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Bacterial wilt of cucurbits

Quick facts

  • Bacterial wilt can cause severe losses in cucumbers and muskmelons. It is less common and less severe in pumpkins and squash.
  • Plants wilt in the field. They often recover overnight but continue to wilt each day.
  • Wilt is often isolated to a small area or individual plants. 
  • Wilt progresses down the vine until the entire vine wilts or dies.
  • Leaves eventually yellow and brown at the margins, then completely wither and die.
  • The bacteria overwinter in the gut of striped and spotted cucumber beetles. It cannot overwinter in Minnesota in plant debris.
  • Managing cucumber beetles provides the most effective control of bacterial wilt.
  • Pesticides will not cure a cucurbit plant infected with bacterial disease.
A field of pumpkin plants, with a yellow, wilting plant in the foreground.
Bacterial wilt in pumpkin

How to tell bacterial wilt apart from other cucurbit issues

  • Leaves first appear dull green, wilt during the day and recover at night.
  • Leaves eventually yellow and brown at the margins, completely wither and die.
  • The speed of wilting varies by crop. Cucumbers and melons wilt and die rapidly. Pumpkins take up to two weeks to wilt completely. Summer squash may continue to produce for several weeks even when infected.
  • Wilt progresses down the vine until the entire vine wilts or dies.
  • Striped or spotted cucumber beetles will be present in the garden.
  • If infected vines are cut close to the crown of the plant and the cross-sections pressed together, thread-like strands of bacterial ooze are visible when the two halves are gently pulled apart again. This method is not always effective because the threads can be hard to see without a microscope. If you see the thread-like strands, you can assume that you are seeing bacterial wilt. However, if you do not see them, you may still have bacterial wilt.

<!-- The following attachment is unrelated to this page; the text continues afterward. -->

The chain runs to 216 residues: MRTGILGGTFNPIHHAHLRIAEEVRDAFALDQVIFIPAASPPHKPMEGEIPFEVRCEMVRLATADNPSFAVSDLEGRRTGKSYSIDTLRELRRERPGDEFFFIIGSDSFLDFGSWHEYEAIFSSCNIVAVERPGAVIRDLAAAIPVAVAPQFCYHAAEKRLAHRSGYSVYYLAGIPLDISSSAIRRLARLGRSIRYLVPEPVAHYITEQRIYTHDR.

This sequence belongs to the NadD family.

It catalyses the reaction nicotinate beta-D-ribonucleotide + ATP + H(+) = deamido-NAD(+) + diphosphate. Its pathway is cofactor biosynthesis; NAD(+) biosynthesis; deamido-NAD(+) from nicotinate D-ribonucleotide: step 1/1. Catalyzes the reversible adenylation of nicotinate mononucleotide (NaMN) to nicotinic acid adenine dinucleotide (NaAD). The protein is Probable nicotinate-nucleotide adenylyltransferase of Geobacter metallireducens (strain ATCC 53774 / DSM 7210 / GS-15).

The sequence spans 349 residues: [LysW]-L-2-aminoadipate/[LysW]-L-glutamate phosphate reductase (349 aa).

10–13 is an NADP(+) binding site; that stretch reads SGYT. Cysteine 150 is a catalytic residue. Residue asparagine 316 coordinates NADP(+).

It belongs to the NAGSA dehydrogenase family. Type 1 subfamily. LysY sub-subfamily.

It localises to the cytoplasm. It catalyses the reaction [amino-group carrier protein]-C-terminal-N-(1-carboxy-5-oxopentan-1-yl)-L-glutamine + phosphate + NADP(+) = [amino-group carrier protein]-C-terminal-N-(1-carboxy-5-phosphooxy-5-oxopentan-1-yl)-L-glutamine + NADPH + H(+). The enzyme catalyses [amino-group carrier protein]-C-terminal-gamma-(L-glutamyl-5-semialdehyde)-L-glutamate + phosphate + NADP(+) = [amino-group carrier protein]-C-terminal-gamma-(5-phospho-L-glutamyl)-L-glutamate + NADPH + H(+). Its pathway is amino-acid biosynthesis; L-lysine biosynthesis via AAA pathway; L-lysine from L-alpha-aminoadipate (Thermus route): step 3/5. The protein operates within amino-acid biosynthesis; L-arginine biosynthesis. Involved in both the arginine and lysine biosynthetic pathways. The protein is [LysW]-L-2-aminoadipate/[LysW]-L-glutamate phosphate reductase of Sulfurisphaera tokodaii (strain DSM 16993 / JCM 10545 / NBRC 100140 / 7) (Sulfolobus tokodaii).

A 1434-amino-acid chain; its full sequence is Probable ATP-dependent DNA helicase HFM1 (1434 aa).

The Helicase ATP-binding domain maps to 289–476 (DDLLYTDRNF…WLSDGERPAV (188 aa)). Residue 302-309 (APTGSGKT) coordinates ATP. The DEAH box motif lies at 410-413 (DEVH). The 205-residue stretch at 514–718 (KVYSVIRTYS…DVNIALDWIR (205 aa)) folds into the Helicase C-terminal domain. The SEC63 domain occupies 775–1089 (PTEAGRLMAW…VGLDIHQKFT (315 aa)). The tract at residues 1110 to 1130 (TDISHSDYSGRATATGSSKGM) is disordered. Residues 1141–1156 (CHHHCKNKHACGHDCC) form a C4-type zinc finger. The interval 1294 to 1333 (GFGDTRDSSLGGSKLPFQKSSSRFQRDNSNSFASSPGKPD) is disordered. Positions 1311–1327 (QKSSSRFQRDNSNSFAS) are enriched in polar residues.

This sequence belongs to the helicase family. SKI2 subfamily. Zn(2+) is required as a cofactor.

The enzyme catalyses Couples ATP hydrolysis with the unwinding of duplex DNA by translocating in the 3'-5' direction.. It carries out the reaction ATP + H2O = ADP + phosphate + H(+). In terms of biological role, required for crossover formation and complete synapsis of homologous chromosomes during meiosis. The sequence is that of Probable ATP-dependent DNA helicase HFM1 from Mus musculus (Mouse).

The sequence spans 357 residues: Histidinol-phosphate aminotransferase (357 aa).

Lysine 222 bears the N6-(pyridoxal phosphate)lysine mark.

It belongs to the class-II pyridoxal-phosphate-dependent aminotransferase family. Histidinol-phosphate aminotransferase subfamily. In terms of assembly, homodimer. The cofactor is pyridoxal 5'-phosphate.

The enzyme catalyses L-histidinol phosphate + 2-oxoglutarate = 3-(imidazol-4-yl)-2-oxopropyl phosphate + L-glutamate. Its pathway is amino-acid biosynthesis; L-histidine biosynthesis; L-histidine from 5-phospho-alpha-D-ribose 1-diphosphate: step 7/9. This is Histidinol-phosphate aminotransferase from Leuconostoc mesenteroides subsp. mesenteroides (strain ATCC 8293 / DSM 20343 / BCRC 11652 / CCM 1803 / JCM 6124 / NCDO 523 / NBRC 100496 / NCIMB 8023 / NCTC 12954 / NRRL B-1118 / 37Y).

A bisected cantaloupe vine being pulled apart to reveal threads of bacterial ooze between the two halves.
Bacterial streaming in a cantaloupe stem infected with bacterial wilt
Two yellow and black striped cucumber beetles feeding on a plant.
Striped cucumber beetle feeding and feces spread bacterial wilt.

Biology

  • The bacterium Erwinia tracheiphila causes bacterial wilt. This pathogen can cause severe losses in cucumbers and muskmelons. It does not affect squash and pumpkins as much. Bacterial wilt does not affect watermelon. 
  • The bacteria overwinter in the gut of striped and spotted cucumber beetles. Not all beetles carry the bacteria. Beetles that feed on infected plants pick up the bacteria. They then move to new plants, creating wounds through feeding. The bacteria are on the mouthparts or in the fecal matter of the beetle and enter the plant through the feeding wounds.
  • The bacteria multiply rapidly within the plant and plug the vascular tissue, resulting in wilting of the vines. Once bacterial wilt infects a plant, there is no way to control the disease. The bacteria cannot transmit in seed, does not survive in soil, and only survives in plant debris for a short period. It cannot overwinter in Minnesota in plant debris.
  • Bacterial wilt does not occur every year in Minnesota.

Managing bacterial wilt in the garden

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How to manage bacterial wilt on the farm

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Authors: Marissa Schuh, horticultural IPM Extension educator, and Michelle Grabowski

Reviewed by Annie Klodd and Natalie Hoidal, Extension educators

Reviewed in 2022

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